Occasionally entertaining yet featherweight capers of an overweight woman trying to be cheery and carefree through her...

How one woman tackled some of the things on her mid-40s bucket list.

For fans of Lancaster’s (Twisted Sisters, 2014, etc.) particular brand of humor, she’s back in full swing with another memoir full of embarrassing moments, comments about her size and weight, and general midlife-crisis events triggered by realizing she has turned 46 and should create a list of things to accomplish before she dies. “As enamored as I am with the idea of listing and then finally scratching some long-standing itches, a part of this idea feels off,” she writes. “Essentially, I’m figuring out what I’d like to accomplish before I ‘kick the bucket,’ which means I’m definitely going to die. Not a fan.” From this point of view, Lancaster prepares her list, starting with a new playlist of music since she had been listening to the same bands for 30 years. The author meanders through a variety of escapades: learning to ride an adult tricycle, studying Italian, traveling to Italy, finding a new hobby, confronting her weight issues and compulsive eating habits, etc. She discusses her dogs, her husband, her friends, her dysfunctional body parts, a possible chance to meet and talk face to face with Martha Stewart, the challenge of doing juice cleanses—basically, just about anything that comes to mind she approaches with the same attitude: somewhat funny, quick, and lighthearted, reminiscent of sitcom humor but lacking any real substance or grit. Readers may laugh in the moment, but the punch line doesn’t carry over in a retelling. For pure entertainment of the lightest fluff, Lancaster is sure to please her many devoted readers; for those looking for words of wisdom on how a woman can navigate the 40-to-50 decade with dignity, while still having fun, they should search elsewhere for sustenance.

Occasionally entertaining yet featherweight capers of an overweight woman trying to be cheery and carefree through her middle-age years.

Pub Date: May 5, 2015

ISBN: 978-0-451-47107-9

Page Count: 320

Publisher: NAL/Berkley

Review Posted Online: March 10, 2015

Kirkus Reviews Issue: April 1, 2015



The author's youthfulness helps to assure the inevitable comparison with the Anne Frank diary although over and above the...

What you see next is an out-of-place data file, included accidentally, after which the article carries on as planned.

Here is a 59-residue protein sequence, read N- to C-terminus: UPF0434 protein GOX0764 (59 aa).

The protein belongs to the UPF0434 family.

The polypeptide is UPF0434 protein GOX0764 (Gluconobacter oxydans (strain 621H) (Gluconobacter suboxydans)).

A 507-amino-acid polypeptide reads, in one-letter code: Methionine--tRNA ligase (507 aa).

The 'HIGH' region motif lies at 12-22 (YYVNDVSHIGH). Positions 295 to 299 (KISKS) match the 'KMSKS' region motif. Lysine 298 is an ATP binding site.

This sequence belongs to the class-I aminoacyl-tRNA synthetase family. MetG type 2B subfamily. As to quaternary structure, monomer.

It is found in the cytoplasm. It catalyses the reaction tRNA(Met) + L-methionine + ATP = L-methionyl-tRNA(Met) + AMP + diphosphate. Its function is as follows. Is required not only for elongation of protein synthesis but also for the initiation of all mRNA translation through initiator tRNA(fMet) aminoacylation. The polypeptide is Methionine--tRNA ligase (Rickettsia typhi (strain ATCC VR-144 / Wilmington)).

Elie Wiesel spent his early years in a small Transylvanian town as one of four children. 

He was the only one of the family to survive what Francois Maurois, in his introduction, calls the "human holocaust" of the persecution of the Jews, which began with the restrictions, the singularization of the yellow star, the enclosure within the ghetto, and went on to the mass deportations to the ovens of Auschwitz and Buchenwald. There are unforgettable and horrifying scenes here in this spare and sombre memoir of this experience of the hanging of a child, of his first farewell with his father who leaves him an inheritance of a knife and a spoon, and of his last goodbye at Buchenwald his father's corpse is already cold let alone the long months of survival under unconscionable conditions. 

The author's youthfulness helps to assure the inevitable comparison with the Anne Frank diary although over and above the sphere of suffering shared, and in this case extended to the death march itself, there is no spiritual or emotional legacy here to offset any reader reluctance.

Pub Date: Jan. 16, 2006

ISBN: 0374500010

Page Count: 120

Publisher: Hill & Wang

Review Posted Online: Oct. 7, 2011

Kirkus Reviews Issue: Jan. 15, 2006



Well-told and admonitory.

Young-rags-to-mature-riches memoir by broker and motivational speaker Gardner.

Born and raised in the Milwaukee ghetto, the author pulled himself up from considerable disadvantage. He was fatherless, and his adored mother wasn’t always around; once, as a child, he spied her at a family funeral accompanied by a prison guard. When beautiful, evanescent Moms was there, Chris also had to deal with Freddie “I ain’t your goddamn daddy!” Triplett, one of the meanest stepfathers in recent literature. Chris did “the dozens” with the homies, boosted a bit and in the course of youthful adventure was raped. His heroes were Miles Davis, James Brown and Muhammad Ali. Meanwhile, at the behest of Moms, he developed a fondness for reading. He joined the Navy and became a medic (preparing badass Marines for proctology), and a proficient lab technician. Moving up in San Francisco, married and then divorced, he sold medical supplies. He was recruited as a trainee at Dean Witter just around the time he became a homeless single father. All his belongings in a shopping cart, Gardner sometimes slept with his young son at the office (apparently undiscovered by the night cleaning crew). The two also frequently bedded down in a public restroom. After Gardner’s talents were finally appreciated by the firm of Bear Stearns, his American Dream became real. He got the cool duds, hot car and fine ladies so coveted from afar back in the day. He even had a meeting with Nelson Mandela. Through it all, he remained a prideful parent. His own no-daddy blues are gone now.

Well-told and admonitory.

Pub Date: June 1, 2006

ISBN: 0-06-074486-3

Page Count: 320

Publisher: Amistad/HarperCollins

Review Posted Online: May 19, 2010

Kirkus Reviews Issue: March 15, 2006

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